submitted by Laura Belcher, Team Member of Team Ethiopia 2012 Having an incurable curiosity about people, history, cultures, and life in general, I could be a professional student for the rest of my days. Naturally, then, taking a trip to a foreign country, especially one as wonderful as Ethiopia, fuels my learning heart, soul and mind. If you interviewed my travel mates, hopefully they would be kind and simply describe me as a bit overeager.

Overeager, indeed. I’ve dived into absorbing as much as I can on this side of the trip. With my full-sized map of the country and my Amharic language CDs in hand, I’ve traced our journey and learned how to say “Hello, how are you?” and to pronounce the words “this” (ye) and “that” (ya). [Obviously, I have a bit more to learn in the language department☺] Currently, I’m reading a book about Ethiopian folktales and have especially enjoyed stories about Digit the Midget, the Wise Judge and the King’s Black Curtain. Next on my reading list is The History of Ethiopia by Harold Marcus.

Besides books, documentaries have been so helpful and interesting. In A Walk to Beautiful, I’ve traveled alongside a woman suffering with a fistula as she rides a bus 12 hours to Addis Ababa to receive healing treatment from a hospital dedicated to helping women with this horrible and embarrassing condition. In Omo: A Journey to the Primeval Age, I’ve rafted down the Omo River, encountering hippos and snakes and rapids, and met native Ethiopian tribes which have had no contact with the Western world. And in Black Gold, I’ve waited and hoped alongside a crowd of Ethiopian coffee farmers as they receive news about the recent price of coffee.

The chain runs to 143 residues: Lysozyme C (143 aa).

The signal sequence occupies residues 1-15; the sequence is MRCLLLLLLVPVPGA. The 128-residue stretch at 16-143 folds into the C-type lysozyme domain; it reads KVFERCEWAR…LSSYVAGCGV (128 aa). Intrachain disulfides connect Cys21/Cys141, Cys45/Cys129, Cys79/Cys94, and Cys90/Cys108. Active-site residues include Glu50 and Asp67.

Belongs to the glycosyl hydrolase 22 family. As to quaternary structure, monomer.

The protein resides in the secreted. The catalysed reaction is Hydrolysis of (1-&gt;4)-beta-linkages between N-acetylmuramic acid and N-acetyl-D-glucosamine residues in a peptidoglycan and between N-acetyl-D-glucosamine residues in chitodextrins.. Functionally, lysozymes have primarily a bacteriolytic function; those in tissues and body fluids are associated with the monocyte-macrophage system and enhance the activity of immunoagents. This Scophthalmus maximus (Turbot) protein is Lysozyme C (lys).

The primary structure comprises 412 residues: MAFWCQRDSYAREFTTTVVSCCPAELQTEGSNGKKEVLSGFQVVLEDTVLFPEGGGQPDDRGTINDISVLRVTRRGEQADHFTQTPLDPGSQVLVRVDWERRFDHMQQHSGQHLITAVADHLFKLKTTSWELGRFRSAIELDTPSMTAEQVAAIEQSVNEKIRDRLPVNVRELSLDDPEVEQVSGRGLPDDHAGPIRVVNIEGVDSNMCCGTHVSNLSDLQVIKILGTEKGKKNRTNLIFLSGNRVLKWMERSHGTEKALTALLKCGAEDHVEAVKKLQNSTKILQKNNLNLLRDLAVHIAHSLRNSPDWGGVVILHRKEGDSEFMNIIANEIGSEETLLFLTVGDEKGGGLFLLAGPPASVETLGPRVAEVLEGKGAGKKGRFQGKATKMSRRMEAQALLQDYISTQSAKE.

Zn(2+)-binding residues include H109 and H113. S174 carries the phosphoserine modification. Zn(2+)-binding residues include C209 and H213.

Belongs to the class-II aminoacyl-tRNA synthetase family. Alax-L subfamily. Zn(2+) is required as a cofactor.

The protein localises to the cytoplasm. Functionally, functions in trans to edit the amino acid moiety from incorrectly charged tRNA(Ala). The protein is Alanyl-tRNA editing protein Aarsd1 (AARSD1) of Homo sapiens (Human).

As I continue my “book learning” over the next few months, I anticipate the REAL learning experience of being in Addis and Dembi Dollo and at Lake Hora—the learning that will happen as I listen, see, smell, breathe and encounter the beautiful country and culture of Ethiopia and its amazing people.